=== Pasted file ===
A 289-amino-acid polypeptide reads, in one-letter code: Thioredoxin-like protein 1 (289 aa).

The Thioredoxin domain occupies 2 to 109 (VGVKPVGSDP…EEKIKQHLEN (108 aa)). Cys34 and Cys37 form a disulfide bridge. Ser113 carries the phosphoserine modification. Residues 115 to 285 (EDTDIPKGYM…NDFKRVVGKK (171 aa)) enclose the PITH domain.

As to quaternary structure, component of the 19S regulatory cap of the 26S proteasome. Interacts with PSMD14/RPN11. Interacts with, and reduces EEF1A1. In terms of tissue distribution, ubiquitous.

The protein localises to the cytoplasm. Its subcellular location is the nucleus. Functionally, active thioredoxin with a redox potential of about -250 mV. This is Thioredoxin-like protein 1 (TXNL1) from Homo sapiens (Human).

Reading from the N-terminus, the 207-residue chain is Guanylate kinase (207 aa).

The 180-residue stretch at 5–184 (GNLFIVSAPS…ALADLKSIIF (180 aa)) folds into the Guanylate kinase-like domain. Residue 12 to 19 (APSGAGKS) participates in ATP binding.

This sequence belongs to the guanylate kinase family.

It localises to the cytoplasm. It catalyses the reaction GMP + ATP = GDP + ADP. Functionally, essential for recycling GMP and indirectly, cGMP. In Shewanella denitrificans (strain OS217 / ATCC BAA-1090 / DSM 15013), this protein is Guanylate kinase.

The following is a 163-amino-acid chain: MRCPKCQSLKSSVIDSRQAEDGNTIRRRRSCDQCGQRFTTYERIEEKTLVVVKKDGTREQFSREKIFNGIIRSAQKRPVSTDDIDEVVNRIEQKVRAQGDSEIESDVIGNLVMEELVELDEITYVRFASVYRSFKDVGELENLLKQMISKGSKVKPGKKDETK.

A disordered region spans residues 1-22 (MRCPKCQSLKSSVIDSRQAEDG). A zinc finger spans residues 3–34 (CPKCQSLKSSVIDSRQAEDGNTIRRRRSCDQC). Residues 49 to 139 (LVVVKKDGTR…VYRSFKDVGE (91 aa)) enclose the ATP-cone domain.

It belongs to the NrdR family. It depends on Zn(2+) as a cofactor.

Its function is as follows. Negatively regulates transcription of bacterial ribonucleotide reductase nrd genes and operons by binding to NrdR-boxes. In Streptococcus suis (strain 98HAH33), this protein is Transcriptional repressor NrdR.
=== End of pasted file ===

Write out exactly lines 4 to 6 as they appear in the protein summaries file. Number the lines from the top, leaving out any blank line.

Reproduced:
The protein localises to the cytoplasm. Its subcellular location is the nucleus. Functionally, active thioredoxin with a redox potential of about -250 mV. This is Thioredoxin-like protein 1 (TXNL1) from Homo sapiens (Human).

Reading from the N-terminus, the 207-residue chain is Guanylate kinase (207 aa).

The 180-residue stretch at 5–184 (GNLFIVSAPS…ALADLKSIIF (180 aa)) folds into the Guanylate kinase-like domain. Residue 12 to 19 (APSGAGKS) participates in ATP binding.